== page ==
A street preacher works a corner just blocks from the Christian Century office, loudly warning passersby of the wrath to come. It’s always tempting to wonder, If that is the Good News, what’s the bad news? Nevertheless, there is logic to this man’s ministry. If he truly believes that most people are going to hell, then it makes sense for him to warn as many as possible.
Many of those who were skeptical about the U.S. invasion of Iraq, including the editors of this magazine, worried that sweeping away the devil of Saddam Hussein would—as in the parable in Luke 11—make way for several other kinds of devils. The devils appear alive and well in Iraq.
The case of Judge Roy S. Moore, chief justice of the Alabama Supreme Court, has become the cause célèbre of the Christian right. He has refused to obey an order from a U.S. district judge to remove a display of the Ten Commandments from the rotunda of the state judicial building. Two years ago Moore took it upon himself to install the 5,300-pound granite monument.
By all reports the Episcopal Church’s General Convention, which took the unprecedented step of confirming an openly gay man as a bishop of the church, was a remarkably civil affair. Church leaders debated one of the most divisive theological issues of our time in respectful fashion. They addressed last-minute charges of personal misconduct against the bishop-elect, V.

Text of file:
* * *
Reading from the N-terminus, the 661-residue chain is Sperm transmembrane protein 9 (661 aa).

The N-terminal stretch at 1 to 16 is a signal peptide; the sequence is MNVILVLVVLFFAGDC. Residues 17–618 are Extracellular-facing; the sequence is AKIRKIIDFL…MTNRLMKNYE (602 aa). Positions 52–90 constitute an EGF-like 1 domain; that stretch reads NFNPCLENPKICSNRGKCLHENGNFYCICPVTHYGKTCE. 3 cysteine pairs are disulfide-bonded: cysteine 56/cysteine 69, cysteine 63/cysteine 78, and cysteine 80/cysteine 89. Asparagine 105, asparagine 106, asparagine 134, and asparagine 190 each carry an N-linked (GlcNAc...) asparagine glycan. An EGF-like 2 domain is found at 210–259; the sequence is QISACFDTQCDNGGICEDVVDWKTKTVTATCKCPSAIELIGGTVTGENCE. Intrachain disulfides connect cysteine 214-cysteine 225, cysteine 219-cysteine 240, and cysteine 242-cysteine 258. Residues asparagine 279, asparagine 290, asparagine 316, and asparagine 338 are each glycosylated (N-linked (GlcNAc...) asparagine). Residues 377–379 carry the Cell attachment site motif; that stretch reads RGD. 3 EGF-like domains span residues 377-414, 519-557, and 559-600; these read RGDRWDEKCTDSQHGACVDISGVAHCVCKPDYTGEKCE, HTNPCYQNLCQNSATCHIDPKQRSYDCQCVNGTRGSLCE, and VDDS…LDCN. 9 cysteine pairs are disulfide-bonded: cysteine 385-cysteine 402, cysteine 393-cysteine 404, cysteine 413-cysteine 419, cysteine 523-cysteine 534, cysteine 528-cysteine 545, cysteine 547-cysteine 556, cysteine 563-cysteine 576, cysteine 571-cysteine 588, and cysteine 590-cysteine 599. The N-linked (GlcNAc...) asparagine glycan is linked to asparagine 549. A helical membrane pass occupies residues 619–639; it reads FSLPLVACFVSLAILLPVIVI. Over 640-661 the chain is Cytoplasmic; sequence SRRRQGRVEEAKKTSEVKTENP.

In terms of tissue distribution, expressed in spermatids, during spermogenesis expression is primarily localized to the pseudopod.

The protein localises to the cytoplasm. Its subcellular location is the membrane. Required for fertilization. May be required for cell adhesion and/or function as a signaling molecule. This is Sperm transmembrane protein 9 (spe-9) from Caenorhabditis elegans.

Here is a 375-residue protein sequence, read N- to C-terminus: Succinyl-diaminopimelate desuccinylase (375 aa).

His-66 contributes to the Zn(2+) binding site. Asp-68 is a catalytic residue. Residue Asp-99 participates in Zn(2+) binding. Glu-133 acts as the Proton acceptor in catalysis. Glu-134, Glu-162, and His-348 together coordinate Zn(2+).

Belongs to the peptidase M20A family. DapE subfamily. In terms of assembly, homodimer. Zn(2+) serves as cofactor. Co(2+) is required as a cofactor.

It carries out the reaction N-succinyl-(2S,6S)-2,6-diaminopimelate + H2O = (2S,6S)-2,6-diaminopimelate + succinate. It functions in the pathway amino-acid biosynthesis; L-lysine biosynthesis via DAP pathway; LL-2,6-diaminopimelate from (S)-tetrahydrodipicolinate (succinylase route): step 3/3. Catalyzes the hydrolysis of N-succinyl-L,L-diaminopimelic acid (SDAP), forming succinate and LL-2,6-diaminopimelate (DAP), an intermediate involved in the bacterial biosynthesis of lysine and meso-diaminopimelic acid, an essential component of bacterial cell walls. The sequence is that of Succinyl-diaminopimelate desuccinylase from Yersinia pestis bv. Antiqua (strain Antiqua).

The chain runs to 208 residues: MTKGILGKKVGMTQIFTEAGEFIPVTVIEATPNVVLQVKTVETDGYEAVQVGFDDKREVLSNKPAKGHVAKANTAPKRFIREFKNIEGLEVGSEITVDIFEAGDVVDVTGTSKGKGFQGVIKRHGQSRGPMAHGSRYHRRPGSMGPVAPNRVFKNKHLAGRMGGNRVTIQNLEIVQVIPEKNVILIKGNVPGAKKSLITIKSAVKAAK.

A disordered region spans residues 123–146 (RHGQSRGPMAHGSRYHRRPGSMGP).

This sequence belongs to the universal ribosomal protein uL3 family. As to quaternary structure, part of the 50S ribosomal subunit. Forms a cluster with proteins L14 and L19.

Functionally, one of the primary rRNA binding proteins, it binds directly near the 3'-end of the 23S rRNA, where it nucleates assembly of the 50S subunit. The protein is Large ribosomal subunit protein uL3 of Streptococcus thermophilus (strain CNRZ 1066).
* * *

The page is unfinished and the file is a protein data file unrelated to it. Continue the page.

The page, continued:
It’s easy to define a lie: it is a statement the speaker knows is not true. Being truthful is more complex. As Bonhoeffer argued, character matters. A truth told by an untruthful person could be worse than a lie told by a truthful person. And context matters too. What, for example, is the truthful response to a murderer who shows up at your door in search of your friend whom he intends to murder?
Since 1988 there have been ten major party candidates for the office of U.S. president. Except for Bob Dole and John McCain, they all attended elite, private colleges, and seven of those eight also went to elite professional schools. All eight of them went to Harvard or Yale at some point—both of the Bushes, Dukakis, Clinton, Gore, Kerry, Obama, and Romney. Of the 14 presidential nominees between 1948 and 1984, the heyday of public universities, only three went to elite private colleges and only two attended Harvard or Yale, with a third candidate having gone to Princeton. Harry Truman didn’t go to college and Barry Goldwater didn’t finish college. Lyndon Johnson went to Southwest Texas State Teachers College, Richard Nixon to Whittier College, and Ronald Reagan to Eureka College (William Deresiewicz, Excellent Sheep: The Miseducation of the American Elite, Free Press).